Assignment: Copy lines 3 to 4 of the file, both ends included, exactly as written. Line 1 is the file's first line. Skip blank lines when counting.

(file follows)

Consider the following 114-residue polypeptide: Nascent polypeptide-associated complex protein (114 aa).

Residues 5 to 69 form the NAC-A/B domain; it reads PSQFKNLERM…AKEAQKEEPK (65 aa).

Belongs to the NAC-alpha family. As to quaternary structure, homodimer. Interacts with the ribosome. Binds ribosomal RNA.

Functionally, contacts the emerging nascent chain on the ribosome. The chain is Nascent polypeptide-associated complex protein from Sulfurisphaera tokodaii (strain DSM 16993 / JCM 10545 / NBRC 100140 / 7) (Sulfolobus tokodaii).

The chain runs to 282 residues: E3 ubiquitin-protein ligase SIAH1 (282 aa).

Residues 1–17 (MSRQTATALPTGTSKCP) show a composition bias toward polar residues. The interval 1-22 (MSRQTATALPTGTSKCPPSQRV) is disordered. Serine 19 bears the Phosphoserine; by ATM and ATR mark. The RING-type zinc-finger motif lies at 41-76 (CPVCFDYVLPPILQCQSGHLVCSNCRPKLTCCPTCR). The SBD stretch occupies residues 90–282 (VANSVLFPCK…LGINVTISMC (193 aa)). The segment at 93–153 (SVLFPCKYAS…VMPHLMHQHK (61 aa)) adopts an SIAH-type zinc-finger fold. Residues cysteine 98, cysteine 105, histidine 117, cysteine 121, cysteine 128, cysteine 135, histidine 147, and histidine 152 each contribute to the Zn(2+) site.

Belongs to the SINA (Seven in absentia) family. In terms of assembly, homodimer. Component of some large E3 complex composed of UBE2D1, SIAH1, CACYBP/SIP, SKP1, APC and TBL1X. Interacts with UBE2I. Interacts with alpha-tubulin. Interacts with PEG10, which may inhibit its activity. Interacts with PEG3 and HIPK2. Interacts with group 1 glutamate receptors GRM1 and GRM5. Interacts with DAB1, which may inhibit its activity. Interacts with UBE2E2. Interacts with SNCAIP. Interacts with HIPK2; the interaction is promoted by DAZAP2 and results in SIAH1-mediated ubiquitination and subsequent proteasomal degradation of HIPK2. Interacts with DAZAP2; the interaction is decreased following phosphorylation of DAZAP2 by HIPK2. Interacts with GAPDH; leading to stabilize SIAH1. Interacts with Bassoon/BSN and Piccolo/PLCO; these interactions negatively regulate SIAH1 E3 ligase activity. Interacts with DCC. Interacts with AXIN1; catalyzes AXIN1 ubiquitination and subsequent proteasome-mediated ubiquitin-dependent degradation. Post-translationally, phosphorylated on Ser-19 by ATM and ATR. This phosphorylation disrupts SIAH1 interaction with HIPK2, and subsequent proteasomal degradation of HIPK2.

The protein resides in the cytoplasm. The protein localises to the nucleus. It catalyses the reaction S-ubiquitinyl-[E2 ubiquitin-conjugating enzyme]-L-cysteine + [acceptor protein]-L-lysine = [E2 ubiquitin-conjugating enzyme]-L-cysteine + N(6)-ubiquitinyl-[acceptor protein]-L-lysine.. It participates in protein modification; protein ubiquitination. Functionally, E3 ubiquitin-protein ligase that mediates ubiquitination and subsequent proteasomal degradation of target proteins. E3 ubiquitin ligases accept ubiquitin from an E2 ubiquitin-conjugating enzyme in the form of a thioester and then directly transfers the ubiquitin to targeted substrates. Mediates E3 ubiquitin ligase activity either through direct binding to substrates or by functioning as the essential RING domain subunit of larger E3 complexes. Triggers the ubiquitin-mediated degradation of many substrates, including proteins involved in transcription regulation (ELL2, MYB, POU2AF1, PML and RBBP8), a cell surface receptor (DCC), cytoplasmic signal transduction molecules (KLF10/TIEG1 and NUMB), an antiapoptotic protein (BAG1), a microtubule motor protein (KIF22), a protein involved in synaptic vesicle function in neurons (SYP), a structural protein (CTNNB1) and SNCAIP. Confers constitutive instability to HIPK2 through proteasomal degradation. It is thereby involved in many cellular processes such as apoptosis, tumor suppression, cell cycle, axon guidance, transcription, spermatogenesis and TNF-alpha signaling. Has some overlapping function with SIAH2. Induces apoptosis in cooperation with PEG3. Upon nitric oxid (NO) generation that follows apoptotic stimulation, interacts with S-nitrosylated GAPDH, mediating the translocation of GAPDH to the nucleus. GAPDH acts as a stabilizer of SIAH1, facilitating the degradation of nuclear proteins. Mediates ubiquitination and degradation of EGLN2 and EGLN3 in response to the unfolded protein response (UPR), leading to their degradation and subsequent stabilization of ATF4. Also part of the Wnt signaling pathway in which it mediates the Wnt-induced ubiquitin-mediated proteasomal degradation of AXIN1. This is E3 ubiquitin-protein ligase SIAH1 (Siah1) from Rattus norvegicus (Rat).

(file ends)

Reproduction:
Belongs to the NAC-alpha family. As to quaternary structure, homodimer. Interacts with the ribosome. Binds ribosomal RNA.

Functionally, contacts the emerging nascent chain on the ribosome. The chain is Nascent polypeptide-associated complex protein from Sulfurisphaera tokodaii (strain DSM 16993 / JCM 10545 / NBRC 100140 / 7) (Sulfolobus tokodaii).